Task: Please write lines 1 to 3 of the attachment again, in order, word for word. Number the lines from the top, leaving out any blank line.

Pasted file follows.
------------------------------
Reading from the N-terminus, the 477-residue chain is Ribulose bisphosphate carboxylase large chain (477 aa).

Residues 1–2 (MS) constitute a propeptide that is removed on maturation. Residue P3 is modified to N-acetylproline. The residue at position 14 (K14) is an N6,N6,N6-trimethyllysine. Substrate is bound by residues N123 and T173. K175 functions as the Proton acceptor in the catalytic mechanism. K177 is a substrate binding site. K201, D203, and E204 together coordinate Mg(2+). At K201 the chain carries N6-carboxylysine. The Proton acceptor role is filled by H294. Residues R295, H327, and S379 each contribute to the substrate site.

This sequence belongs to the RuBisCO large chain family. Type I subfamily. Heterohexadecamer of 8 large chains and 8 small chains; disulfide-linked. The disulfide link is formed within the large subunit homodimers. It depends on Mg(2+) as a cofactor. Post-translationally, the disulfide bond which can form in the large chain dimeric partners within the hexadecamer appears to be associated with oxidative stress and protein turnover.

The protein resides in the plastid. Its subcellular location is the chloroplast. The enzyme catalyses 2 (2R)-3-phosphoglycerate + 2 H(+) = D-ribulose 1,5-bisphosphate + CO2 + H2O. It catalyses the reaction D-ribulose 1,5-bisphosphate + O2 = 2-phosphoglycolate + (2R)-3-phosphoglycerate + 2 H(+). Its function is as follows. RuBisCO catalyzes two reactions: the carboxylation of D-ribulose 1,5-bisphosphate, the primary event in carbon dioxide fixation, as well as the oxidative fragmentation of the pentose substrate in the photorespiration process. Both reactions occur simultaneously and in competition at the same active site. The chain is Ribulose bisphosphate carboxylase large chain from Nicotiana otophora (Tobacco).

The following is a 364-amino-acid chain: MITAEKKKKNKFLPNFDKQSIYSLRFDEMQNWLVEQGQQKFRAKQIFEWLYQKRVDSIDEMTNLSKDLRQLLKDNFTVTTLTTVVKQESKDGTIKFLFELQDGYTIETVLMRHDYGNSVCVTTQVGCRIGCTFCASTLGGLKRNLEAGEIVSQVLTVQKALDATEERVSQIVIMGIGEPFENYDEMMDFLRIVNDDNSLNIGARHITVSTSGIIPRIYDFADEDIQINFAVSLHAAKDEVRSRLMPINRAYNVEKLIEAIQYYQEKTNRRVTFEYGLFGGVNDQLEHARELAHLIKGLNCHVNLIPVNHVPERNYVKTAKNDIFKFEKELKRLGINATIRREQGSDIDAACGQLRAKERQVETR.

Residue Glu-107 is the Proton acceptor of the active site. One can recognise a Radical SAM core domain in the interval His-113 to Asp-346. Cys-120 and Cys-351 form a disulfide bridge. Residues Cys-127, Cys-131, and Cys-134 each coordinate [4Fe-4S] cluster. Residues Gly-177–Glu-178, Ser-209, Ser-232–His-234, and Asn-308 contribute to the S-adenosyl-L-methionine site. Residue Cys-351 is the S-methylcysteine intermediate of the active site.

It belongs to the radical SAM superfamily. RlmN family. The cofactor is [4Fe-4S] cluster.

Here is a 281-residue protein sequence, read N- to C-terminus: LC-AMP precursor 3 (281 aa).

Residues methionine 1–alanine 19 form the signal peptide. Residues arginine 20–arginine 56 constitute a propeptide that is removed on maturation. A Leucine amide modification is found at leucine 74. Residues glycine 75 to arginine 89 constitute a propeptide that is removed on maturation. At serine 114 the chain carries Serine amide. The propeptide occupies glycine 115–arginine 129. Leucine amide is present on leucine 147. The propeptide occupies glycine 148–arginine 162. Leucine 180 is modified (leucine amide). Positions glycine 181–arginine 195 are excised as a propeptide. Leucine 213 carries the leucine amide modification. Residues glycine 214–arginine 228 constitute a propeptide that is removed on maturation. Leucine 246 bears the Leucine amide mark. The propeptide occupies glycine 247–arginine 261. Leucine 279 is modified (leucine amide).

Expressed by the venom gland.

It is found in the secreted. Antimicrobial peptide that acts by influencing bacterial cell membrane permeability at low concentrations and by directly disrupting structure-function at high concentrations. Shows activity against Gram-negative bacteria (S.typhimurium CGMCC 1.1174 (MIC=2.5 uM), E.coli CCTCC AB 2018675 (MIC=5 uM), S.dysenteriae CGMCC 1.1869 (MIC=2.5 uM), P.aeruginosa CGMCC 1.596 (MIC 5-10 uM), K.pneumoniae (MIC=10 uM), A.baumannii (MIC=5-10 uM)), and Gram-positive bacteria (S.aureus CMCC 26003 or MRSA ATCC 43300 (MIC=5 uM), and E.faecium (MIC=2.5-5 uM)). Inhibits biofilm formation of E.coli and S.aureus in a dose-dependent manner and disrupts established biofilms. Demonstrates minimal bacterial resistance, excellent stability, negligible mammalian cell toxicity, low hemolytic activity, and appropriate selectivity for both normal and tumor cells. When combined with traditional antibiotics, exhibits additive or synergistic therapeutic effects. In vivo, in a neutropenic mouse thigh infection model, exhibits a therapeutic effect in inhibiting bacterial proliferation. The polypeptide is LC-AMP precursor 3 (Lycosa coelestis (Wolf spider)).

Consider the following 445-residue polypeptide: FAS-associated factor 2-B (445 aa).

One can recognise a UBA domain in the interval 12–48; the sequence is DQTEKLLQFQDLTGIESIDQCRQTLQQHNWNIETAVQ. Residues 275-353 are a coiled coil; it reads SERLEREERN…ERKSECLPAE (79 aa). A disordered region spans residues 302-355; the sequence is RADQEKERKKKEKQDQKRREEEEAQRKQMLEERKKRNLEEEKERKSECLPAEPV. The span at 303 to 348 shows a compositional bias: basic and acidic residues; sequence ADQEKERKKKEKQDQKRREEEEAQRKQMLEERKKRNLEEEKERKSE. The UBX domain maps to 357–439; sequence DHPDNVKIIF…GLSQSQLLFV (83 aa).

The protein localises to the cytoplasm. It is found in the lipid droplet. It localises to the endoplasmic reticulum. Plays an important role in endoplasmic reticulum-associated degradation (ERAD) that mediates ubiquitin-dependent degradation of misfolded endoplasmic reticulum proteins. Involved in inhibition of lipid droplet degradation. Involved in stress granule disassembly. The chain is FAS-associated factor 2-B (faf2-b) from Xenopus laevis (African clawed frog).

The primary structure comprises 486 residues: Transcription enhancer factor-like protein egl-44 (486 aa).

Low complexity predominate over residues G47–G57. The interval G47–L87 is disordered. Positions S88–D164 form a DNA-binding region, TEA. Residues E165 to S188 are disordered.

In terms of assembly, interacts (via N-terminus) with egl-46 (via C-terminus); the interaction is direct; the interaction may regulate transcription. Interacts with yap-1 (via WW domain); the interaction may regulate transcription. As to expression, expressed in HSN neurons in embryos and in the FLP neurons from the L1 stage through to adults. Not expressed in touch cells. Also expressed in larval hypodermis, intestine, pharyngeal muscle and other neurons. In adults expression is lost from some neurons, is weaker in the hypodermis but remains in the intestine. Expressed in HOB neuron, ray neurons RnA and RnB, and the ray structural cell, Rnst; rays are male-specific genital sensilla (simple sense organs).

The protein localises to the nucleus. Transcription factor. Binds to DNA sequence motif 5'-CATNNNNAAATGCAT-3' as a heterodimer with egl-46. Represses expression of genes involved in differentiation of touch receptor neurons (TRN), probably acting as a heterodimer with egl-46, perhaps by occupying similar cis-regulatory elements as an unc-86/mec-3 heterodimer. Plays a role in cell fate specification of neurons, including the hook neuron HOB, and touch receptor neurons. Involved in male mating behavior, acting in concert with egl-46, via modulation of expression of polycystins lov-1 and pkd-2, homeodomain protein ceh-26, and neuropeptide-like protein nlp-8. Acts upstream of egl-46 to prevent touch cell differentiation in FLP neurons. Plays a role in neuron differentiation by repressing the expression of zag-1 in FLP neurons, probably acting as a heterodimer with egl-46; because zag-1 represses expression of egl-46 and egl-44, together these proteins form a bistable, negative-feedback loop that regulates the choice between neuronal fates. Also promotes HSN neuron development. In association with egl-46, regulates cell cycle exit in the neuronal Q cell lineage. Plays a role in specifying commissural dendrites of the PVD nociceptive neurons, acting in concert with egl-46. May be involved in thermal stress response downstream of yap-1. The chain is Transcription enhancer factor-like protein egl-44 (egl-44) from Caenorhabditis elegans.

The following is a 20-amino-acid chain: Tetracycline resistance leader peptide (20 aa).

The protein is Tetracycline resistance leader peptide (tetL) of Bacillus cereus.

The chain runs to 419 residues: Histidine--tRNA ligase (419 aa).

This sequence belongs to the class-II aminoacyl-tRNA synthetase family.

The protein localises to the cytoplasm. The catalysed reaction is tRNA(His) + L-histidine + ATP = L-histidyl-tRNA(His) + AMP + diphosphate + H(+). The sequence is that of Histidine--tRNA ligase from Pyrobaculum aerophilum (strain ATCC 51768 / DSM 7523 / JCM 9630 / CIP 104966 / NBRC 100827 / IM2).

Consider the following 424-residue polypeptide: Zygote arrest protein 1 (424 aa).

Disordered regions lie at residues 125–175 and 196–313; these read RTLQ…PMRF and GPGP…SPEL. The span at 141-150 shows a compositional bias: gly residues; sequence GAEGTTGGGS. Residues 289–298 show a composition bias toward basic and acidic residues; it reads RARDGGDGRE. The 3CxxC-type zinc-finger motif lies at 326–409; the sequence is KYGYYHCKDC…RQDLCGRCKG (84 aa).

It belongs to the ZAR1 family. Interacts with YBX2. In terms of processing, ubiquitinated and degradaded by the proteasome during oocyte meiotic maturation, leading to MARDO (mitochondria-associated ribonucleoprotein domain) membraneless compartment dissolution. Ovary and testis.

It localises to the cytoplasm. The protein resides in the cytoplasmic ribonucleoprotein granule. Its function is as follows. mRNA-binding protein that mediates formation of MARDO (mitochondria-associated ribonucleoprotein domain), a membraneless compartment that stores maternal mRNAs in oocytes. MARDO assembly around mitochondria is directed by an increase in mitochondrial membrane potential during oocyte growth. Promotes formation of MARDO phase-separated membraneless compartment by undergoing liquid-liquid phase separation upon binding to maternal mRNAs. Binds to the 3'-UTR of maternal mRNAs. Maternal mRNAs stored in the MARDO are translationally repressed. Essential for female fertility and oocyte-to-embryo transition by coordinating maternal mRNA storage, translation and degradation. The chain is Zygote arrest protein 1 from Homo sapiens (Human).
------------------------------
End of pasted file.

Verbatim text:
Reading from the N-terminus, the 477-residue chain is Ribulose bisphosphate carboxylase large chain (477 aa).

Residues 1–2 (MS) constitute a propeptide that is removed on maturation. Residue P3 is modified to N-acetylproline. The residue at position 14 (K14) is an N6,N6,N6-trimethyllysine. Substrate is bound by residues N123 and T173. K175 functions as the Proton acceptor in the catalytic mechanism. K177 is a substrate binding site. K201, D203, and E204 together coordinate Mg(2+). At K201 the chain carries N6-carboxylysine. The Proton acceptor role is filled by H294. Residues R295, H327, and S379 each contribute to the substrate site.

This sequence belongs to the RuBisCO large chain family. Type I subfamily. Heterohexadecamer of 8 large chains and 8 small chains; disulfide-linked. The disulfide link is formed within the large subunit homodimers. It depends on Mg(2+) as a cofactor. Post-translationally, the disulfide bond which can form in the large chain dimeric partners within the hexadecamer appears to be associated with oxidative stress and protein turnover.